The Court of Appeal found that the trial judge was right in characterizing the appellants' defence as a mistake of law. Accordingly, he was correct in holding that the defence failed. The court was of the view that this was not a case in which the defence of colour of right could be made out.



The court stated, as well, that the Furtney judgment (1989), 52 C.C.C. (3d) 467 (Ont. C.A.) was dispositive of the issue of delegation of licensing authority by s. 207 of the Criminal Code.



Issues



The following constitutional questions were stated by Cory J. on September 17, 1990 for the Furtney case and restated word for word on January 10, 1991 for this case:



1. Do sections 207(1)(b), 207(2) and 207(3) of the Criminal Code of Canada, R.S.C., 1985, c. C-46, create a discretionary administrative regulatory regime to govern lotteries, and if so, is it thereby ultra vires Parliament?



2. Are sections 207(1)(b), 207(2) or 207(3) of the Criminal Code of Canada, R.S.C., 1985, c. C-46, or any combination thereof, ultra vires Parliament as improper delegation to a provincial body of a matter within the exclusive competence of the Federal Government?



3. Does the non-publication of the terms and conditions imposed under ss. 207(1)(b) and 207(2) of the Criminal Code of Canada, R.S.C., 1985, c. C-46, infringe or deny the rights guaranteed under ss. 7 or 11(g) of the Canadian Charter of Rights and Freedoms? If so, is such non-publication a reasonable limit prescribed by law demonstrably justified in a free and democratic society and thereby saved by s. 1 of the Canadian Charter of Rights and Freedoms?



In addition, the appellants raised the following point:



4. Did the learned trial judge err in convicting the Appellants by finding that they did not have a valid defence based on colour of right?



Disposition



The constitutional questions are answered in the companion judgment in R. v. Furtney, [1991] 3 S.C.R. 000. The appellants fail on these issues. I note that we did not need to address the question of whether the invalidity of s. 207 could have any impact on the charges against these appellants, which were based on s. 206. Indeed, the validity of s. 206 was not put in issue under the constitutional questions so the obvious question of severability was not addressed by the appellants and is not addressed here.



Accordingly, I address only the question of colour of right.



The appellants must be taken, for the purpose of this appeal, to acknowledge that they were mistaken in their belief that the Criminal Code did not apply to their activities on the reserve. They have not taken any proceedings to challenge the authority of Canada to enact laws applicable to those activities and have not made any such challenge here. In their factum, the appellants not only disclaim asking for such a determination, they ask the Court not to make statements that may adversely affect legal issues concerning Indian self-government. That request will be respected.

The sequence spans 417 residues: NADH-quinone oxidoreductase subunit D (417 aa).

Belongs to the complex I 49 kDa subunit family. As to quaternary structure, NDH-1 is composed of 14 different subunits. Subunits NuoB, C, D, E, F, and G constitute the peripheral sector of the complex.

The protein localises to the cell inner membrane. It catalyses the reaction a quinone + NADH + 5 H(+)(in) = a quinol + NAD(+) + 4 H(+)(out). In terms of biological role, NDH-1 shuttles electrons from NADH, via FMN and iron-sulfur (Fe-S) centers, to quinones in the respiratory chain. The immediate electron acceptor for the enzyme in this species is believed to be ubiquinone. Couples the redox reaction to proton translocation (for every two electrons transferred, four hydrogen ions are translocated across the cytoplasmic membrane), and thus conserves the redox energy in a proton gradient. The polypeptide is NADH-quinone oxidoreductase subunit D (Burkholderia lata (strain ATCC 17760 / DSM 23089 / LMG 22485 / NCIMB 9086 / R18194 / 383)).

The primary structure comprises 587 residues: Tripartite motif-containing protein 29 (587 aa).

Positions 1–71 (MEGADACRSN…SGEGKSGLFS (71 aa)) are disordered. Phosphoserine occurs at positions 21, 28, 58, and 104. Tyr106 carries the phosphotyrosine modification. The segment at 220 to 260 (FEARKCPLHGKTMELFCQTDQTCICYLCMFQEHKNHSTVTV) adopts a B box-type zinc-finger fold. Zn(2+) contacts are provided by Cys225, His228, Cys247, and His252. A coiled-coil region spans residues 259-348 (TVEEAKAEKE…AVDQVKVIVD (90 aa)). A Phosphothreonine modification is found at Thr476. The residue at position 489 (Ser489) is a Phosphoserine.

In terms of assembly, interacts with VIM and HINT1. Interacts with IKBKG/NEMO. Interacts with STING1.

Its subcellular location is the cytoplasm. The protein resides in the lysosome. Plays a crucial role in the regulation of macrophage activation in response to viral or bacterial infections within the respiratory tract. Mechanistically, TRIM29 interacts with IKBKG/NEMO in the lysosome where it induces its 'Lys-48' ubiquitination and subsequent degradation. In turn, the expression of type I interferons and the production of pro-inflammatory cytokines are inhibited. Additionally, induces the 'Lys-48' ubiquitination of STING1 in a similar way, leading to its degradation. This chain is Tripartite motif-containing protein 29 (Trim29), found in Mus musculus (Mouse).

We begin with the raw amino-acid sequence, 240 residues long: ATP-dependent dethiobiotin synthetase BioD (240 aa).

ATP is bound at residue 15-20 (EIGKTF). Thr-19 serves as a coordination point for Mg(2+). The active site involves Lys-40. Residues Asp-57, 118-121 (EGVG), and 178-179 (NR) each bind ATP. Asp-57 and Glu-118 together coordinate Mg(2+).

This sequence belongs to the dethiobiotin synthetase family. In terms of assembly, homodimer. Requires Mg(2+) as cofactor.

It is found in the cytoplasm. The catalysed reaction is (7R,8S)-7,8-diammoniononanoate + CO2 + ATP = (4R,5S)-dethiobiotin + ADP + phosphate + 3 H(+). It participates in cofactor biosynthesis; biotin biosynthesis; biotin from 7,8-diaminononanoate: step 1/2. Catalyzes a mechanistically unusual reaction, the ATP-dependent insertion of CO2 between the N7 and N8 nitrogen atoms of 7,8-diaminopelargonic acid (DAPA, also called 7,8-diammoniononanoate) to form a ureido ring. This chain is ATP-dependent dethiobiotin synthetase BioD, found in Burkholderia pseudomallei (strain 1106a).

There are, in my view, two clear barriers to this alleged defence. Firstly, it is not a defence to this crime, secondly, any mistake is a mistake of law.



The appellants cited no authority for the proposition that colour of right is relevant to any crime which does not embrace the concept within its definition. They cited R. v. Bulmer, [1987] 1 S.C.R. 782; R. v. DeMarco (1973), 13 C.C.C. (2d) 369 (Ont. C.A.); R. v. Howson, [1966] 3 C.C.C. 348 (Ont. C.A.), and R. v. Johnson (1904), 7 O.L.R. 525 (Ont. Div. Ct.). Bulmer is a case of mistake of fact as an issue in sexual assault. In the other cases the offences, such as theft, required the absence of a colour of right.



They argued that mistake of fact is a constitutionally mandated defence to criminal charges. Even assuming that proposition is correct, it can only apply to the facts which constitute the offence. There is no suggestion of any mistake relating to those facts here, the mistake is in believing that the law does not apply because it is inoperative on reserves.



Section 19 of the Code expresses the long recognized principle that a mistake about the law is no defence to a charge of breaching it. No attack was made on the validity of that section. The argument here is that this legal mistake should be characterized as a mistake of fact and I find it impossible to characterize the mistaken belief put forward here as embracing any mistake of fact.



Conclusion



The constitutional questions are answered as they are in Furtney, the sections are neither ultra vires, nor do they offend the Canadian Charter of Rights and Freedoms. The appellants mistaken belief that the Code does not apply to them is no answer to the charges. I would dismiss the appeal.



Appeal dismissed.



Solicitors for the appellants: Nahwegahbow, Jones, Ottawa.



Solicitor for the respondent: The Ministry of the Attorney General, Toronto.



Solicitor for the intervener the Attorney General of Canada: John C. Tait, Ottawa.



Solicitor for the intervener the Attorney General of Quebec: The Department of Justice, Ste-Foy.



Solicitor for the intervener the Attorney General for Alberta: The Department of the Attorney General, Edmonton.



Solicitor for the intervener the Attorney General for Saskatchewan: Brian Barrington-Foote, Regina.



Solicitor for the intervener the Attorney General of Newfoundland: Paul D. Dicks, St. John's.